I want you to see where this started. Pick one household. Pray for an opening. Pursue relationship. I didn’t do anything spectacular or amazing. In fact, I think the heavy lifting of developing these relationships actually happened with the others in my family and with others here at Horizon. Here’s the only thing that I did. I made a decision to pick one household, to pray for an opening, and to pursue relationship. You can do this too.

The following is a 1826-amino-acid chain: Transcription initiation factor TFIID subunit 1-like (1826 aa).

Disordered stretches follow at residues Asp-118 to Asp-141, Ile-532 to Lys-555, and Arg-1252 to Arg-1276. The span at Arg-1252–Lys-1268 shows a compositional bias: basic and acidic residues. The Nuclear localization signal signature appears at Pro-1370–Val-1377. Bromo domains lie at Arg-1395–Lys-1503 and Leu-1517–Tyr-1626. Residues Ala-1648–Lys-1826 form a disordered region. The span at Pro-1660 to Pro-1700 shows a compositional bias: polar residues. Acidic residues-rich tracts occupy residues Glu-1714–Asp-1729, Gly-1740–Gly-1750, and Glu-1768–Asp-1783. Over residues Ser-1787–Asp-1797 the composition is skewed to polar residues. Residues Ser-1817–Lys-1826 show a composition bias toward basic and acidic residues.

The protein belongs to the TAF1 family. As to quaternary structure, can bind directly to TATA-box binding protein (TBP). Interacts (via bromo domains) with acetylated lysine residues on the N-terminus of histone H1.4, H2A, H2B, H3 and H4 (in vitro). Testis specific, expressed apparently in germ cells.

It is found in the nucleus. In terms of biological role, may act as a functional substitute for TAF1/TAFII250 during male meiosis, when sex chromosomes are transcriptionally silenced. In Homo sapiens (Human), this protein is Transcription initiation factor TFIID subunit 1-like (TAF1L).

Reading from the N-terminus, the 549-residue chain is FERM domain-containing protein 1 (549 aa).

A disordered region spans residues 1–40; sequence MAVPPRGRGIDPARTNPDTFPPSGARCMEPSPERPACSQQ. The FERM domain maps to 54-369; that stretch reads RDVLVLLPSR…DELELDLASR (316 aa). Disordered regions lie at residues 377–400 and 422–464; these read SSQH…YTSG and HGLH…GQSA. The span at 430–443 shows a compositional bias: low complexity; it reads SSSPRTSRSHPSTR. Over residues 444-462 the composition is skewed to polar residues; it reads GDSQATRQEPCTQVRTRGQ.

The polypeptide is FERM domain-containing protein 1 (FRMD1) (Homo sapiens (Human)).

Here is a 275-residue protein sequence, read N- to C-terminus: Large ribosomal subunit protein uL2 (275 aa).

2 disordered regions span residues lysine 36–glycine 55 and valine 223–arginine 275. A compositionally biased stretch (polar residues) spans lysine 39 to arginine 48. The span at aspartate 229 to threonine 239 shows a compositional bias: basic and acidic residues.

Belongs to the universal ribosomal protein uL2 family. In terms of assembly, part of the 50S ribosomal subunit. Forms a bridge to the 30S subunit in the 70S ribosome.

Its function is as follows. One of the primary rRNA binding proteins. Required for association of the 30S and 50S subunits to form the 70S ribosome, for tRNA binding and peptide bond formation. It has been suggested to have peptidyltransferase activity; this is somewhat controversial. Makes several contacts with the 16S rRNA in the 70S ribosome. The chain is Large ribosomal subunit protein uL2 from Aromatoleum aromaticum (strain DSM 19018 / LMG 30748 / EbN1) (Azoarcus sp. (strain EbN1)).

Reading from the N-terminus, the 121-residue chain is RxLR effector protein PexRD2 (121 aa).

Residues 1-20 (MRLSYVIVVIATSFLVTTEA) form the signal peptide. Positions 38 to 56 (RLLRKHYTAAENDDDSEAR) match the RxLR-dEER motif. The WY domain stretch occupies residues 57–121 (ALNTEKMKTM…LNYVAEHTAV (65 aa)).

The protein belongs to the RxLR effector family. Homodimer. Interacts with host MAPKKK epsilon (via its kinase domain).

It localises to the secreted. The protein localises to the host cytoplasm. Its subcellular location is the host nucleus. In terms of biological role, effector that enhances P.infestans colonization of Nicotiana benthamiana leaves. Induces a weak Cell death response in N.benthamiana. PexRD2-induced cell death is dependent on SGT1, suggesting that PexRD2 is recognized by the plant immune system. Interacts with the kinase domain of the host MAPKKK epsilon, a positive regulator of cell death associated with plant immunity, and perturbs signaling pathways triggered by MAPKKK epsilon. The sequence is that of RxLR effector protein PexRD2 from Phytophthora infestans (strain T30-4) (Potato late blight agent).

Now I want everyone here to close your eyes for moment. I want us all to picture something. I want each one here to pick one household. Close your eyes and picture the person or the people of that one household, or one co-worker, or whomever it may be. Pick one and picture who that is. Now if every single one of us here today does this. If each one of us picks one household, prays for an opening, and pursues relationship. Then picture that within a year, 75 people here becomes 150 people. five baptisms becomes ten baptisms. And if we all keep doing this together then within another year 150 people becomes 300 people. And ten baptisms becomes twenty baptisms. And if we continue, then within three years this room on a Sunday morning has 600 people. And twenty baptisms becomes forty baptisms. Can you picture that? This room maxed out for space because there are 600 people here. A line of forty people coming forward for baptism. How did this happen? Where did this come from? It happened because right now here today you are picturing one household. And it happened because right now here today you are making a choice. I will make a habit and pattern to regularly start praying for this one household. And I will pursue a relationship with someone who is outside the church. Because I so desperately want that matters most to God to be the thing that matters most to me.